5 Keys to Staying Productive

It seems like the more I have on my plate the more productive I stay. It’s easy for me to hop from one thing to another and cross things off my list when there’s a lot to it. But when I have little to “do” I sometimes fall off the productivity grid because I have no outside force pushing me. But the crazy thing is that I’d actually rather stay productive doing my own thing rather than things other people put in front of me!

So the idea would be to be even more productive when I don’t have school or other things to do with getting things done that are important to me and will further my life for the better. So how do we do it?

1. Write it down. What do you want to accomplish? This is apart from finishing your homework or getting your oil changed. What is it that you want to take upon yourself to do or complete that will make your life or someone else’s life better? Get a clear picture of it and then take the time to write it down so you won’t forget. =)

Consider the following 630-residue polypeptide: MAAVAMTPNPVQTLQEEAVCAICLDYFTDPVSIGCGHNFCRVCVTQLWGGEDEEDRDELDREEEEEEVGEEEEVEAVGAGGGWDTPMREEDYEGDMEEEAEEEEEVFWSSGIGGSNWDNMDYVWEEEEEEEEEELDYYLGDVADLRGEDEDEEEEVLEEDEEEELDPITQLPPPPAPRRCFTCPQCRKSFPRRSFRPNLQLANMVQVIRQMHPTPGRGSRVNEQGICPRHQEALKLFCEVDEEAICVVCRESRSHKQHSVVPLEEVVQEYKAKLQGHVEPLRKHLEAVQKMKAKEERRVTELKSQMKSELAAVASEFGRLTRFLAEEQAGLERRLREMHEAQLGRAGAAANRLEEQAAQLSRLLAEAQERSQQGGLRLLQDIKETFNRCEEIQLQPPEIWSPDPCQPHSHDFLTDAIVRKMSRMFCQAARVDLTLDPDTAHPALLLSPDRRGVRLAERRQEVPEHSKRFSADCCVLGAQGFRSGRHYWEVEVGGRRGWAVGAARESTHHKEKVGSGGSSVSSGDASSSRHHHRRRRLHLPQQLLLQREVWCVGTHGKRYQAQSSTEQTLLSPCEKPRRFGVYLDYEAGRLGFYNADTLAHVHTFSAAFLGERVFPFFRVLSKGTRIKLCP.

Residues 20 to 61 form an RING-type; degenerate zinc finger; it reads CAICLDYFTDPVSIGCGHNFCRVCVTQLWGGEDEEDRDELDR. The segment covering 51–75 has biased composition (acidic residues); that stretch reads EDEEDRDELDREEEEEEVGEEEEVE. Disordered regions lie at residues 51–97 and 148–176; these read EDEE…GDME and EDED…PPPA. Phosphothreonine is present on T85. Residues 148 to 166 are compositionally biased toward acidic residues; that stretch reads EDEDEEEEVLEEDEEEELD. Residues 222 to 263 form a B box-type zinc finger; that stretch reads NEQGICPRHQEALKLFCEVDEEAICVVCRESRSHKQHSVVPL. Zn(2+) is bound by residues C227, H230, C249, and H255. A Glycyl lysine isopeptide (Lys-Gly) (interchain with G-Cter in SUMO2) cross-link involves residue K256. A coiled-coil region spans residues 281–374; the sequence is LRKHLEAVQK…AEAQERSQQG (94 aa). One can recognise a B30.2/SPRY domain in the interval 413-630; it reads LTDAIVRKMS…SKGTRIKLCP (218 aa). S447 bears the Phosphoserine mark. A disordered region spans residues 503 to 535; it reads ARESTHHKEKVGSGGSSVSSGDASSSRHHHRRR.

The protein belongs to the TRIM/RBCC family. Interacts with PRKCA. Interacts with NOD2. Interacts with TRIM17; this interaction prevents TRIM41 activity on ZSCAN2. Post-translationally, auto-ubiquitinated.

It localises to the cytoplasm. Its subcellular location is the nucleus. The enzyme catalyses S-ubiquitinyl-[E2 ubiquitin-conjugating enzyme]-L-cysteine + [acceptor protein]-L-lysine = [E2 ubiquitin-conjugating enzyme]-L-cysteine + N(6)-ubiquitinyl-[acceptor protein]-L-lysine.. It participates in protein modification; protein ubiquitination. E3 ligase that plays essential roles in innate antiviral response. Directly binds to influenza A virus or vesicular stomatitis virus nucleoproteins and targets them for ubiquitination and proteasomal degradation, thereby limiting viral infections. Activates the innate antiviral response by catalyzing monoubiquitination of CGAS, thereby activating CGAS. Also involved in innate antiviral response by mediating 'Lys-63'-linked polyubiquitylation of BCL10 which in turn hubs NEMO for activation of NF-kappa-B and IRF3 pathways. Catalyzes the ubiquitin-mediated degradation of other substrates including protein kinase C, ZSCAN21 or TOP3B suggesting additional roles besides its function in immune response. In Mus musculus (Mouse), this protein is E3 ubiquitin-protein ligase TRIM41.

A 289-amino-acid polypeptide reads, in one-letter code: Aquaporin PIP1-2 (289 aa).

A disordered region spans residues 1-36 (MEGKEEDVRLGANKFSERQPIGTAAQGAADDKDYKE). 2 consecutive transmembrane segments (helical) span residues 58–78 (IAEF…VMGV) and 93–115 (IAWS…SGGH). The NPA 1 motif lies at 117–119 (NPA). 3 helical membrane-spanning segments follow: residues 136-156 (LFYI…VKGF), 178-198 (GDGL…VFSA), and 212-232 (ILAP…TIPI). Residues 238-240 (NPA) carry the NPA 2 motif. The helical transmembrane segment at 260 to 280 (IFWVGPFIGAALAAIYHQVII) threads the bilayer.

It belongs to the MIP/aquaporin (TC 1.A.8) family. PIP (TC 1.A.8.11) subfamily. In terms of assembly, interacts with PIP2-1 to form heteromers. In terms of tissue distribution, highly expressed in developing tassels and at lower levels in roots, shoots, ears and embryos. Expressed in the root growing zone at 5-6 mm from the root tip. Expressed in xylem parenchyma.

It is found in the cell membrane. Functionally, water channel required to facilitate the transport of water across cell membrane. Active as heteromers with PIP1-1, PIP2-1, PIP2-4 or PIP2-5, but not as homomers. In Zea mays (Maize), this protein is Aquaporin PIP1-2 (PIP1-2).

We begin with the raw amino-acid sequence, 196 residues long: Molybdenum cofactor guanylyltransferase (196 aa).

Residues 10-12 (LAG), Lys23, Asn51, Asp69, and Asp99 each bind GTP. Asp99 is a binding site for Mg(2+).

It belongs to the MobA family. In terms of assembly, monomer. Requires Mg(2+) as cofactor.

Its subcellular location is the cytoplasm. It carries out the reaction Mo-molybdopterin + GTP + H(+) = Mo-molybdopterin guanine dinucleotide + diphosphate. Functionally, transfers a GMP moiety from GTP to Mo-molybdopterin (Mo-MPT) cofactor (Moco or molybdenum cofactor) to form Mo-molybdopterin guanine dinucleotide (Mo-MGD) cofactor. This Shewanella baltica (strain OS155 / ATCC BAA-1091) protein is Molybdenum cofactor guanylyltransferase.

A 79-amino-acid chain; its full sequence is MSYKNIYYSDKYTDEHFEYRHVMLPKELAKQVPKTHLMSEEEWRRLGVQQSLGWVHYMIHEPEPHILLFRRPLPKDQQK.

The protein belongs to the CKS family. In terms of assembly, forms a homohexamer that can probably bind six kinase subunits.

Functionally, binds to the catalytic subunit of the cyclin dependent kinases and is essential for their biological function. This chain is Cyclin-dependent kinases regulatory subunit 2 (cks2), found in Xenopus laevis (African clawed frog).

2. Schedule out your day. One of the keys to staying productive even is to schedule your day (or even your week) even when it’s not scheduled for you! I’m not the expert here, but I want to get back into it because I’ve always felt the most fulfilled when I did. I sit down in the morning and write out what the next 24 hours will look like. Whether it’s the gym right after work or reading during lunch or making phone calls on my drive home. Whatever it is, I want to know how I am going to spend my non-renewable resource called time.

3. Stay involved. Those things you wrote down? Get into them and stay into them. Even if they are goals or things you’d like to do that will take several days or even weeks, don’t give up. Read them and think about them everyday. And actually DO something when you are scheduled to. This will keep you interested and keep your mind on the prize. If the goal is to weigh 10 lbs less and you are going to work out 4 times a week then don’t miss a workout! If you do, you’ll want to miss the next one too. 😉